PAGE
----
Definition Of The Word ‘Witch’

Hello, I was just wondering about the definition of the word ‘witch’ in the dictionary? The definition is gendered to be female but in certain films, TV shows, books and even in certain historical cases males can be witches too. I’m just wondering about the definition, I’m intrigued :)

Comments

  • walirlanwalirlan
    edited January 31

    I've never heard of it that this word might be applied to males. If you could give us an example from some book or books (some sentences) that would be great.

  • You are right @walirlan.

    A witch is a woman. The masculine alternative is wizard

    Regards...

    Bernard

    Regards...

    Bernard

  • Hello @kerbooth. This is a really interesting question! I remember reading the Wicca series of books by Cate Tiernan a long time ago, and both the male and female characters in this were referred to as witches. The Oxford Dictionaries definitions for the various senses of witch do mostly reference women, but there is also (sense 1.1.): 'A follower or practitioner of Wicca or of modern witchcraft.' Perhaps you can use witch to refer to a man if they are a Wiccan?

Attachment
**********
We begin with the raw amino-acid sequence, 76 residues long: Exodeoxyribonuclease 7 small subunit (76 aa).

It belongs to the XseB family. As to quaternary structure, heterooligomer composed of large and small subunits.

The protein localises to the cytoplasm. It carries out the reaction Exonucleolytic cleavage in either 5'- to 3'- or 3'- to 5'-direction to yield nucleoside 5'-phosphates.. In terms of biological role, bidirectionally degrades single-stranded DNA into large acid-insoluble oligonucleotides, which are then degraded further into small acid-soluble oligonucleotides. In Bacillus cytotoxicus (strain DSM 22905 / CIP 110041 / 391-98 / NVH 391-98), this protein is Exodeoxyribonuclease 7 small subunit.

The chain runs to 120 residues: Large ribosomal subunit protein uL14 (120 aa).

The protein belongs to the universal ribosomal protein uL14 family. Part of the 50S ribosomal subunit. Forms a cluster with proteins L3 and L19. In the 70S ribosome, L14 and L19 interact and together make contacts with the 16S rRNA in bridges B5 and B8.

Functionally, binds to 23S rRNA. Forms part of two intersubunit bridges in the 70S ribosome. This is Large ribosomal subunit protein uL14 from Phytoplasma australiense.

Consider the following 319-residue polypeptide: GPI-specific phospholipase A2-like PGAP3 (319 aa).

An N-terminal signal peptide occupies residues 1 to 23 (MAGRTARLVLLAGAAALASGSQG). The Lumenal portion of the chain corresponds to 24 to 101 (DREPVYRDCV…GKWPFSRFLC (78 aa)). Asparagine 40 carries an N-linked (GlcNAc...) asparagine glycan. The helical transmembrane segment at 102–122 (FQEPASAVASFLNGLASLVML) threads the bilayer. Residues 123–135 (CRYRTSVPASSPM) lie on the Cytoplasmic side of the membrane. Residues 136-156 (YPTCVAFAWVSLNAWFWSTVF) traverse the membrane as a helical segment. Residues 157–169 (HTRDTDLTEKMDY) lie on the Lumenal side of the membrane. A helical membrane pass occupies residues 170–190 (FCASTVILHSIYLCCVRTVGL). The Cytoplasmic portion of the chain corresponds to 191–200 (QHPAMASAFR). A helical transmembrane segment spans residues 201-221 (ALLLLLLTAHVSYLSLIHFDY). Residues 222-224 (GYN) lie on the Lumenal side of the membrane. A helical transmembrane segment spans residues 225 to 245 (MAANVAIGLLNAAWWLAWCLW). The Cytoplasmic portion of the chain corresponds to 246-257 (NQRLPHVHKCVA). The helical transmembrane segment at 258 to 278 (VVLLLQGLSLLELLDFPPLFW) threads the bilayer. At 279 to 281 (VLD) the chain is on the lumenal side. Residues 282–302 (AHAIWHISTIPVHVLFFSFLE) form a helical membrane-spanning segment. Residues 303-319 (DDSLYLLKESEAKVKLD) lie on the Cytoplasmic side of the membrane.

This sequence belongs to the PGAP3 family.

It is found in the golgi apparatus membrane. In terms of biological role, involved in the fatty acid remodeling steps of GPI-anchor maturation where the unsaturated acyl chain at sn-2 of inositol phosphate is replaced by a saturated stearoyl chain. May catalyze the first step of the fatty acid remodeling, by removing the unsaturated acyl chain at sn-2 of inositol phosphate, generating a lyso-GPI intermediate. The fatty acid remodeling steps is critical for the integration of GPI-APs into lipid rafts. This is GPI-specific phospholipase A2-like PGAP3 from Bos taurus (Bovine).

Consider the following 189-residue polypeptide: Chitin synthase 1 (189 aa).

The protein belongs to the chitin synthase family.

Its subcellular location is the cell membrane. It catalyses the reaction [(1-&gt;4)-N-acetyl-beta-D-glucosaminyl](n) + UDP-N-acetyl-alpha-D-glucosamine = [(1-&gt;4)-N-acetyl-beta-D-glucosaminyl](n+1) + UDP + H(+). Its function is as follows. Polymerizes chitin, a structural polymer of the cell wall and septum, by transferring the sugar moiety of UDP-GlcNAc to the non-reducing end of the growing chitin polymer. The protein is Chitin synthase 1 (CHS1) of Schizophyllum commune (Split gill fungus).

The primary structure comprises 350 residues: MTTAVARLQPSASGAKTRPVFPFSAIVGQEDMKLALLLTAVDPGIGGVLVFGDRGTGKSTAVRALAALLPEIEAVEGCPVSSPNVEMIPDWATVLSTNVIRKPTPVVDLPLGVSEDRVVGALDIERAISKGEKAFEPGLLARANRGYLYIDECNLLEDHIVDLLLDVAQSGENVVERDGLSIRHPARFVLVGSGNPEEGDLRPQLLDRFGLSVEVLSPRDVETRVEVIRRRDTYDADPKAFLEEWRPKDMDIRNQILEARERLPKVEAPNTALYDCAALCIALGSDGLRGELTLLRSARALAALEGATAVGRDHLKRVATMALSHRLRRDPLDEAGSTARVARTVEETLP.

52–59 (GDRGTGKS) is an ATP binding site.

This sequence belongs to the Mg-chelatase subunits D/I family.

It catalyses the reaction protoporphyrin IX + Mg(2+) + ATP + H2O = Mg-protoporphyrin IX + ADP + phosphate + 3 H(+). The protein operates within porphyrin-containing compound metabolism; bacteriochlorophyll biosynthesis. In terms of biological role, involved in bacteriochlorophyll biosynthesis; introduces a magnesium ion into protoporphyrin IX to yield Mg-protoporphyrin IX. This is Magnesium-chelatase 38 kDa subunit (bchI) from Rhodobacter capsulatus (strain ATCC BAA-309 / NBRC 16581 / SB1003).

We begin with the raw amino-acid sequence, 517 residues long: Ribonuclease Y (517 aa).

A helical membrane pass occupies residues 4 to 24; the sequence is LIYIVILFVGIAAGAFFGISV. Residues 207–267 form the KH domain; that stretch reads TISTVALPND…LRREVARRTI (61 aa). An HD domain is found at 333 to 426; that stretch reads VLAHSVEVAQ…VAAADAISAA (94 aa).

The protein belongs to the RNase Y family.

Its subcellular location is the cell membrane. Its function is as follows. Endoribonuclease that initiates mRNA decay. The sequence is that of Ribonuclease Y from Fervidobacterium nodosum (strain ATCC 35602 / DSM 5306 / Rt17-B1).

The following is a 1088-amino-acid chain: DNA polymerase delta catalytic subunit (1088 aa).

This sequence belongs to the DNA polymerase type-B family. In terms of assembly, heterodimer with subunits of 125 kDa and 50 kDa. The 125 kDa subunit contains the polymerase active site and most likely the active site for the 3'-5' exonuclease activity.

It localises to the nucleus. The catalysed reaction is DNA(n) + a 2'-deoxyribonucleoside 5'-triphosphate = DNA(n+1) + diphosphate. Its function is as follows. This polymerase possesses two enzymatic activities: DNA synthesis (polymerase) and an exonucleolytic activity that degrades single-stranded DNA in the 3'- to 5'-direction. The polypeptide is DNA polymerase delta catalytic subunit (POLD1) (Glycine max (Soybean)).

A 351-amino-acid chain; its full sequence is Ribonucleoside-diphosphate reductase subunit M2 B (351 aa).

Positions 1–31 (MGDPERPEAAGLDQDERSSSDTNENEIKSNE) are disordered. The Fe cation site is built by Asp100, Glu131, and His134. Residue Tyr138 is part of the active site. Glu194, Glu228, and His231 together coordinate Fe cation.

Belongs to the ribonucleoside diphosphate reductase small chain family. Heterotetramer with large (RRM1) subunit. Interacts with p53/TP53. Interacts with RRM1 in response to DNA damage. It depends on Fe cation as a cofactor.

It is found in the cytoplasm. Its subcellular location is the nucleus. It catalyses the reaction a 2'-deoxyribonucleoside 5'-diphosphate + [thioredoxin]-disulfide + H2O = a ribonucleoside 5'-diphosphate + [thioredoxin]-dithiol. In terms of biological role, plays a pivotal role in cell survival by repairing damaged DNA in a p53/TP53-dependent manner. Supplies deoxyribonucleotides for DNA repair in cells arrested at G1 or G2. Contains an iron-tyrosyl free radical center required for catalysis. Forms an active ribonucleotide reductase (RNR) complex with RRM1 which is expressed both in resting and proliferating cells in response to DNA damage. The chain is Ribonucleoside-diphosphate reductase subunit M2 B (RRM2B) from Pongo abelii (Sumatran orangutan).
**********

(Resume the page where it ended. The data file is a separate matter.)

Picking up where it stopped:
One other little piece of information that you might like to know: the earliest evidence for the use of witch recorded in the OED dates to c890, and the definition reads ' A man who practises witchcraft or magic; a magician, sorcerer, wizard.'

    In modern usage, I would say that witch normally applies to women, but that isn't to say that it can't be, or hasn't ever been, used to refer to men!

  • You are quite right in this. The practitioners of Wicca and various other modern Pagan belief systems do generally refer to themselves as witches and see it as an honorific. The term 'witch' is, in this case, non-gender specific.
    Historically, witches were sometimes referred to as being a 'wise woman' or a 'cunning man'. These were people who were skilled in working with herbs and healing. They probably avoided the term witch due to the seriously misguided persecution which was rife in earlier times.

  • edited February 10

    or what about a new word for all genders, biological or cultural, like witchard or wiztch???

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